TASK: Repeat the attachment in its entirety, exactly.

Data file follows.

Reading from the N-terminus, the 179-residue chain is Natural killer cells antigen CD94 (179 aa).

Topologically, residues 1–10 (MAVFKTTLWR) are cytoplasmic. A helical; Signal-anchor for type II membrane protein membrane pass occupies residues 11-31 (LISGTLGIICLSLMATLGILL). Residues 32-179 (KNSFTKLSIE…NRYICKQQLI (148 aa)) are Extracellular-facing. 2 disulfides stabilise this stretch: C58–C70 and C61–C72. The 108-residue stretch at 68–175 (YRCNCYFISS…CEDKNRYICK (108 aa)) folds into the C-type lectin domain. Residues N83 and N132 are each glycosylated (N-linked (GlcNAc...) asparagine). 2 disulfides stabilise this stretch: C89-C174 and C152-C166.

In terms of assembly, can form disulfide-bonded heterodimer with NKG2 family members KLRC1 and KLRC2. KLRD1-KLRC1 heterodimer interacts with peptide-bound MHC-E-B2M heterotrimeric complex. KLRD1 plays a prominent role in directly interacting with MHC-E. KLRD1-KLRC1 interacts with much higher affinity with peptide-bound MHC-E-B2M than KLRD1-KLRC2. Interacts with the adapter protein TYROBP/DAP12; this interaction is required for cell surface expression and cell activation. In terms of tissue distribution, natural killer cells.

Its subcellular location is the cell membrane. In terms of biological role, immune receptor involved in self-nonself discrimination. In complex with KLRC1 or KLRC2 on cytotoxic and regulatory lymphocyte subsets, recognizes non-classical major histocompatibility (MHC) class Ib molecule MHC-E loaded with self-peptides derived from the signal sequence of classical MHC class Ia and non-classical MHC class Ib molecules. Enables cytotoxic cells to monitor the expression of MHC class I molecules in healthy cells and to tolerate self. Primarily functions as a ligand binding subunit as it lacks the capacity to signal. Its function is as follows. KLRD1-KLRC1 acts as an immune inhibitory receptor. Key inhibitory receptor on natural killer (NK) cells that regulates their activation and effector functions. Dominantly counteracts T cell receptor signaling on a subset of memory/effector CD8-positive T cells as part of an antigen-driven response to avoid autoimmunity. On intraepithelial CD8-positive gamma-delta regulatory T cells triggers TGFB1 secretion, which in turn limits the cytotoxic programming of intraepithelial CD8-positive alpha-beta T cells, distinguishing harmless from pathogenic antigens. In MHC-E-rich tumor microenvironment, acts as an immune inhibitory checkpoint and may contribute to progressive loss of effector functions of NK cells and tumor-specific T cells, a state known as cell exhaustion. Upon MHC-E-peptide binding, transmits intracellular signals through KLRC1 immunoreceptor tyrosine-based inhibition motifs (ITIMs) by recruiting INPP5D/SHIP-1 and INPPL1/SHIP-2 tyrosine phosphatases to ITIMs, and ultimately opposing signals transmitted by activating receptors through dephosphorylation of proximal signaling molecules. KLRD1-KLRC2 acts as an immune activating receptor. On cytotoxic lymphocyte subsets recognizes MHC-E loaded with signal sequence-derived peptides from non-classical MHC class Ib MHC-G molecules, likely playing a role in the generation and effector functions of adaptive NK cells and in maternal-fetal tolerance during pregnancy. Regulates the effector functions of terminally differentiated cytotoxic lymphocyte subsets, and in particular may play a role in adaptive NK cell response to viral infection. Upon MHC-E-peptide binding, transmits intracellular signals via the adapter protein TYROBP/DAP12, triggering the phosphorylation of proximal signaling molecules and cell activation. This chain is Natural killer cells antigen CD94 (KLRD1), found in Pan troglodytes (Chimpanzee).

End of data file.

Reading from the N-terminus, the 179-residue chain is Natural killer cells antigen CD94 (179 aa).

Topologically, residues 1–10 (MAVFKTTLWR) are cytoplasmic. A helical; Signal-anchor for type II membrane protein membrane pass occupies residues 11-31 (LISGTLGIICLSLMATLGILL). Residues 32-179 (KNSFTKLSIE…NRYICKQQLI (148 aa)) are Extracellular-facing. 2 disulfides stabilise this stretch: C58–C70 and C61–C72. The 108-residue stretch at 68–175 (YRCNCYFISS…CEDKNRYICK (108 aa)) folds into the C-type lectin domain. Residues N83 and N132 are each glycosylated (N-linked (GlcNAc...) asparagine). 2 disulfides stabilise this stretch: C89-C174 and C152-C166.

In terms of assembly, can form disulfide-bonded heterodimer with NKG2 family members KLRC1 and KLRC2. KLRD1-KLRC1 heterodimer interacts with peptide-bound MHC-E-B2M heterotrimeric complex. KLRD1 plays a prominent role in directly interacting with MHC-E. KLRD1-KLRC1 interacts with much higher affinity with peptide-bound MHC-E-B2M than KLRD1-KLRC2. Interacts with the adapter protein TYROBP/DAP12; this interaction is required for cell surface expression and cell activation. In terms of tissue distribution, natural killer cells.

Its subcellular location is the cell membrane. In terms of biological role, immune receptor involved in self-nonself discrimination. In complex with KLRC1 or KLRC2 on cytotoxic and regulatory lymphocyte subsets, recognizes non-classical major histocompatibility (MHC) class Ib molecule MHC-E loaded with self-peptides derived from the signal sequence of classical MHC class Ia and non-classical MHC class Ib molecules. Enables cytotoxic cells to monitor the expression of MHC class I molecules in healthy cells and to tolerate self. Primarily functions as a ligand binding subunit as it lacks the capacity to signal. Its function is as follows. KLRD1-KLRC1 acts as an immune inhibitory receptor. Key inhibitory receptor on natural killer (NK) cells that regulates their activation and effector functions. Dominantly counteracts T cell receptor signaling on a subset of memory/effector CD8-positive T cells as part of an antigen-driven response to avoid autoimmunity. On intraepithelial CD8-positive gamma-delta regulatory T cells triggers TGFB1 secretion, which in turn limits the cytotoxic programming of intraepithelial CD8-positive alpha-beta T cells, distinguishing harmless from pathogenic antigens. In MHC-E-rich tumor microenvironment, acts as an immune inhibitory checkpoint and may contribute to progressive loss of effector functions of NK cells and tumor-specific T cells, a state known as cell exhaustion. Upon MHC-E-peptide binding, transmits intracellular signals through KLRC1 immunoreceptor tyrosine-based inhibition motifs (ITIMs) by recruiting INPP5D/SHIP-1 and INPPL1/SHIP-2 tyrosine phosphatases to ITIMs, and ultimately opposing signals transmitted by activating receptors through dephosphorylation of proximal signaling molecules. KLRD1-KLRC2 acts as an immune activating receptor. On cytotoxic lymphocyte subsets recognizes MHC-E loaded with signal sequence-derived peptides from non-classical MHC class Ib MHC-G molecules, likely playing a role in the generation and effector functions of adaptive NK cells and in maternal-fetal tolerance during pregnancy. Regulates the effector functions of terminally differentiated cytotoxic lymphocyte subsets, and in particular may play a role in adaptive NK cell response to viral infection. Upon MHC-E-peptide binding, transmits intracellular signals via the adapter protein TYROBP/DAP12, triggering the phosphorylation of proximal signaling molecules and cell activation. This chain is Natural killer cells antigen CD94 (KLRD1), found in Pan troglodytes (Chimpanzee).